Use images that will provoke an emotional response in the reader. Try to avoid images that are dull or generic, like clip art. Instead, choose images that are relevant to the purpose of your pamphlet and will encourage your audience to take action in some way.
If your pamphlet is selling a product, for example, you could include a picture of someone using the product or the different varieties that the product comes in.
Make sure you have the proper license to use any images you put on the pamphlet.
Keep a consistent style of imagery throughout the pamphlet. Avoid, for example, switching between drawings and photography.
5. Include your logo on both sides of the pamphlet
Include your logo on both sides of the pamphlet. Because you don’t know which side of the pamphlet a reader will see first, adding your business’s or organization’s logo to both sides will help them understand what the pamphlet is for quickly. Make sure your logo is clear and visible so that, if readers are interested, they can research more about your organization online.
6. Make a sketch of your pamphlet before designing it online
Make a sketch of your pamphlet before designing it online. Most pamphlets have 6 sides, each of which can be dedicated to displaying different information. Plan out what information and images you want to put on each side of the pamphlet before making it online.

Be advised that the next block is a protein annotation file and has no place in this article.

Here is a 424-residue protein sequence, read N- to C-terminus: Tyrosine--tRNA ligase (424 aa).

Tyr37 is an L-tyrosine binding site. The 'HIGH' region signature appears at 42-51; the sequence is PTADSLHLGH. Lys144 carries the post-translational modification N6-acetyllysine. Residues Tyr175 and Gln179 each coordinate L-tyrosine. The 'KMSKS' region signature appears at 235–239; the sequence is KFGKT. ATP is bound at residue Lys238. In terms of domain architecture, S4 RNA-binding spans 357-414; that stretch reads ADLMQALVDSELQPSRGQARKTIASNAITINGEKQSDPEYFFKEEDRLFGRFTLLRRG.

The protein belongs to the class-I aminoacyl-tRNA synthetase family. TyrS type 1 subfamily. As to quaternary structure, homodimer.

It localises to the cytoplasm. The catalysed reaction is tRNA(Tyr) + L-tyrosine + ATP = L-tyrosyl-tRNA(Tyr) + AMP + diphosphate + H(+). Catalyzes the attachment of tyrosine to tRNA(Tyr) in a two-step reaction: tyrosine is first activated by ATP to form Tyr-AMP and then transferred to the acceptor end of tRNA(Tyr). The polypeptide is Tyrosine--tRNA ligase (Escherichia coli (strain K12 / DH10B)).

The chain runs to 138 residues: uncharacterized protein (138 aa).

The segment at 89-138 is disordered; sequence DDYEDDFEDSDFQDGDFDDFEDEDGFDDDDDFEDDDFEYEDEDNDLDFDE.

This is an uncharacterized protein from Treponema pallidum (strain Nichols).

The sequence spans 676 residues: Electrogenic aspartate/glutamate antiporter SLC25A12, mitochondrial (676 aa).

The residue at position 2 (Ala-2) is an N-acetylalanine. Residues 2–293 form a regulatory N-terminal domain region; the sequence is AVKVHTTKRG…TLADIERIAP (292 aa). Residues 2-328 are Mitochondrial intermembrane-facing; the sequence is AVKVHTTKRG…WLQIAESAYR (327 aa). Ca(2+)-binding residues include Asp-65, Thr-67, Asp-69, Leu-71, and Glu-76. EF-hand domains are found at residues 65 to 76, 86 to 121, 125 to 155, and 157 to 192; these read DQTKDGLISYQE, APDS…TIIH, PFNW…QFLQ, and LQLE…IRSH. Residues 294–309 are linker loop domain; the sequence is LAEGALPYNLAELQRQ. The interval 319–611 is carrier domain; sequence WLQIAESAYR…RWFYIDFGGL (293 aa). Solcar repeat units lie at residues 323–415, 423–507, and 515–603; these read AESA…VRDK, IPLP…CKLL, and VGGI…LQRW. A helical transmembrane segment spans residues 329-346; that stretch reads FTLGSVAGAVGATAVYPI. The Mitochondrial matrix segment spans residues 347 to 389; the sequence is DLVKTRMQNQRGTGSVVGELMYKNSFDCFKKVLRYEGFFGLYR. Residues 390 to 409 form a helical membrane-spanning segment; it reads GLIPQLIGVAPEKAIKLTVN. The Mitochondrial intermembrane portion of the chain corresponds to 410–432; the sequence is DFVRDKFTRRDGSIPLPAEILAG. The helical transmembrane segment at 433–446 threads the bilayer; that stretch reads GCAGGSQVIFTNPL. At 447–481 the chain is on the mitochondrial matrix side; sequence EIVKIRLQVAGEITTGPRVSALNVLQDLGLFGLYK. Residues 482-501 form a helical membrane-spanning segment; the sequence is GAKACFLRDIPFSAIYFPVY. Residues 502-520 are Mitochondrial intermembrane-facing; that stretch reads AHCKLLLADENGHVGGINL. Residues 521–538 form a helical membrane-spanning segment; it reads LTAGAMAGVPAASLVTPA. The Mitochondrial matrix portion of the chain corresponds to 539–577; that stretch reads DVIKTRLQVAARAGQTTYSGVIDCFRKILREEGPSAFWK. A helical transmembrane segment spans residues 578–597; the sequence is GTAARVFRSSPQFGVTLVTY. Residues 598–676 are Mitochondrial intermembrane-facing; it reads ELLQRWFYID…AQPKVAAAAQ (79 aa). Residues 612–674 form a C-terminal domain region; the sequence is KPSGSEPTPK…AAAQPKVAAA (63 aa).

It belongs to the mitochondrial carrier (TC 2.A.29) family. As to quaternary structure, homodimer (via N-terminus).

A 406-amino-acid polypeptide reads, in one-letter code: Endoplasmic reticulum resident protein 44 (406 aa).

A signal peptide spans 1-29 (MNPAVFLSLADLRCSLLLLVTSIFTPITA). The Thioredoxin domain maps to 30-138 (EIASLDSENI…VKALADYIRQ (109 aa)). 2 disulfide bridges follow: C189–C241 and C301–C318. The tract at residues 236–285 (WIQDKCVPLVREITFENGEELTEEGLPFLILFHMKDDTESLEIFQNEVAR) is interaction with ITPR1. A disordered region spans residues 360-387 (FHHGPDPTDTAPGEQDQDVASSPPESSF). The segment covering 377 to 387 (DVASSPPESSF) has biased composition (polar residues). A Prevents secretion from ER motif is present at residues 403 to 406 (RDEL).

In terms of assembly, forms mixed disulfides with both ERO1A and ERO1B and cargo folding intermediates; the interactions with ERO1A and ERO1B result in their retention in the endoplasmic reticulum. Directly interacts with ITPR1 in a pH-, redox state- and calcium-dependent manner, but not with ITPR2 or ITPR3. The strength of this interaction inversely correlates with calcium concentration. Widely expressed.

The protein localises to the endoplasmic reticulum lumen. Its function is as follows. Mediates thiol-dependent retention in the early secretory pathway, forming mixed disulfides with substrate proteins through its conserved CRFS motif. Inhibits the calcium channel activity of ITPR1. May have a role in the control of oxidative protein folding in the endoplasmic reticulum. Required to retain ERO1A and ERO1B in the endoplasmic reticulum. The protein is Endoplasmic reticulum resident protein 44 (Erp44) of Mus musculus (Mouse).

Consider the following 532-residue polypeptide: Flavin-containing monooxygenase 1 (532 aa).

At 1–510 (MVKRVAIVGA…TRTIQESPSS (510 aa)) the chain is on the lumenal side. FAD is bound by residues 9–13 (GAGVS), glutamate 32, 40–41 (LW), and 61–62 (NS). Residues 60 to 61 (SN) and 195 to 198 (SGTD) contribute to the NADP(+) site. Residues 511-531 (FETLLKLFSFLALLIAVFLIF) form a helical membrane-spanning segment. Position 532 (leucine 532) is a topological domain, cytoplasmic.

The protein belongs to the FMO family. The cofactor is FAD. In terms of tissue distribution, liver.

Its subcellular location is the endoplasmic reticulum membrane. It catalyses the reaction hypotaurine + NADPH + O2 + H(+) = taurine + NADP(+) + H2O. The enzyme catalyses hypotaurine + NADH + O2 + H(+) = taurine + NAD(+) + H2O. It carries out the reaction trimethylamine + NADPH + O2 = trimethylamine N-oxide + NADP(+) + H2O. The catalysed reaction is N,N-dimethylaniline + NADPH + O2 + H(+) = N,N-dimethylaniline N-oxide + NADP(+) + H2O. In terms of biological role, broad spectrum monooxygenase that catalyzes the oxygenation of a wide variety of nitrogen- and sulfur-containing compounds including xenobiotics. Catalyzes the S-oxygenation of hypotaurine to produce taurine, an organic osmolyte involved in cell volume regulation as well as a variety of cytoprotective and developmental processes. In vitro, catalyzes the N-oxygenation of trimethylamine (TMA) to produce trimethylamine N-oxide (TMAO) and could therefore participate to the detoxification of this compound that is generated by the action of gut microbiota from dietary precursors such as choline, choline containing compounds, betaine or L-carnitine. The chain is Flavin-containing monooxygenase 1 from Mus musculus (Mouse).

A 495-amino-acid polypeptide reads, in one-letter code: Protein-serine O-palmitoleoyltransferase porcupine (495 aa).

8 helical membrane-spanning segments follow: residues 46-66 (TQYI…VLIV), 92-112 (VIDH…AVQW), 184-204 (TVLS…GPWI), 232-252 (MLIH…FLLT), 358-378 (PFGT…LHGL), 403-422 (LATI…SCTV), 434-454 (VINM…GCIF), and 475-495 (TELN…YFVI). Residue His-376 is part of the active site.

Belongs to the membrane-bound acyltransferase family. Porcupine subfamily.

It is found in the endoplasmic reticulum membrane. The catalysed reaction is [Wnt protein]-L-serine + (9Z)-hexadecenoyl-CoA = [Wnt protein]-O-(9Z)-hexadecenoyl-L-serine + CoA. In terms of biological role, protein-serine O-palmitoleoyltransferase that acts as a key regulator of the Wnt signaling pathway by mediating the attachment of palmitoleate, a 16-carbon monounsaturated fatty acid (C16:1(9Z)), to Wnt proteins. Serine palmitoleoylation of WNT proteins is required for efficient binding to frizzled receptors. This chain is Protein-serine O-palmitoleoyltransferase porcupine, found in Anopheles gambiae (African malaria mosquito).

You don’t have to be an excellent artist to sketch out your pamphlet. If you can’t sketch a certain image or design, write what you want to include in that area instead.
Show your pamphlet draft to other people involved in your business or organization before creating it online.
7. Design a front and back cover for the pamphlet
Design a front and back cover for the pamphlet. The front and back panels should be where you design your cover. Include your title, a few eye-catching images, your company or organization’s name, and any social media page names you have on the back. Try to keep any specific details brief in this area, as you will add more information in the inside panels.
Part 2 of 3: Formatting a Pamphlet
1. Pick a readable font